I've written in the past about VNC, produced by RealVNC Ltd. It's a powerful cross-platform alternative to remote control products such as Microsoft's own Remote Desktop.
The core code of VNC (which stands for Virtual Network Computing) is completely open source, and both code and executables are available for free. It does not require a license to use, allows multiple concurrent users and there are no connection limits. It has client and server programs for just about every computing platform, making it extremely useful in heterogeneous environments where Windows desktops may be used to manage non-Windows servers or vice versa.
But one of VNC's drawbacks -- at least compared to Remote Desktop -- is that VNC doesn't have the level of built-in manageability via Group Policy controls that Remote Desktop has. Nor does it have the kind of management tools Remote Desktop has for dealing with multiple user connections or user accounts.
To close the gap with Microsoft's Remote Desktop, a company called SmartCode Solutions has put out a family of products called SmartCode VNC Manager. VNC Manager exists in two editions.
Standard Edition lets you administer VNC connections for one or more machines, including automated deployment of VNC, scriptable actions for how VNC servers behave before or after accepting a connection, remote control (start/stop/pause) of services and even the ability to see multiple VNC connections in a "thumbnail" view. Enterprise Edition includes features specifically for use in domains, such as scanning for all VNC connections in a particular domain, remote password resets and more sophisticated remote deployment.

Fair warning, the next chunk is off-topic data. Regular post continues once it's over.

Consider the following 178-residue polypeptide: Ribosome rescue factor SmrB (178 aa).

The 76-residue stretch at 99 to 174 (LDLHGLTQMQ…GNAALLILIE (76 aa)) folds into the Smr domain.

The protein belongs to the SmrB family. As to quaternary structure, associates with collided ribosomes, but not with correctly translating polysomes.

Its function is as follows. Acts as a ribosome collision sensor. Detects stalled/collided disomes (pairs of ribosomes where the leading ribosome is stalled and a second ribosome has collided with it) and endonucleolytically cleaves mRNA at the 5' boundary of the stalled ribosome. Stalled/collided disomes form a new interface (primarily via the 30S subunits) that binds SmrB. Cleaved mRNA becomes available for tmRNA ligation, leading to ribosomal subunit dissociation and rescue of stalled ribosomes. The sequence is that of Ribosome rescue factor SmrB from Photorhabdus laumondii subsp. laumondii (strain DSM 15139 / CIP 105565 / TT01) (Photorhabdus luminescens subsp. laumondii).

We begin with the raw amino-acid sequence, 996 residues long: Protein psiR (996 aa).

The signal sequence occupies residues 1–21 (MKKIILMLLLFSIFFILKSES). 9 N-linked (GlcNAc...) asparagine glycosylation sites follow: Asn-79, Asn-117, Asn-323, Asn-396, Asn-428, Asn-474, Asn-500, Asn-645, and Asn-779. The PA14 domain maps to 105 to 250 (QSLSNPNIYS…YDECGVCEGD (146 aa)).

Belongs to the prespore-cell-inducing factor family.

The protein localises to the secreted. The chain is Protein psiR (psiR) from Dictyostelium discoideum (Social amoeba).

SmartCode Solutions also puts out an ActiveX implementation of VNC that can be embedded in a Web browser or used wherever an ActiveX control version of VNC might be needed. You can arrange for 30-day trial versions for all of these products.
In addition to the code and executables, SmartCode offers another free download, a set of Windows 2000/XP/2003 Group Policy templates for configuring several of the most popular VNC implementations (RealVNC, TightVNC and UltraVNC). If you've been looking to use VNC in a managed environment, the templates are a good place to start.
Fast guide: Remote control software
- Tip 1: VNC variant provides remote control boost
- Tip 2: A Remote Desktop alternative sheds its drawbacks
- Tip 3: Remote control freeware boosts cross-platform system administration
- Tip 4: Securing Remote Desktop
Serdar Yegulalp is editor of The Windows Power Users Newsletter. Check it out for the latest advice and musings on the world of Windows network administrators -- and please share your thoughts as well!
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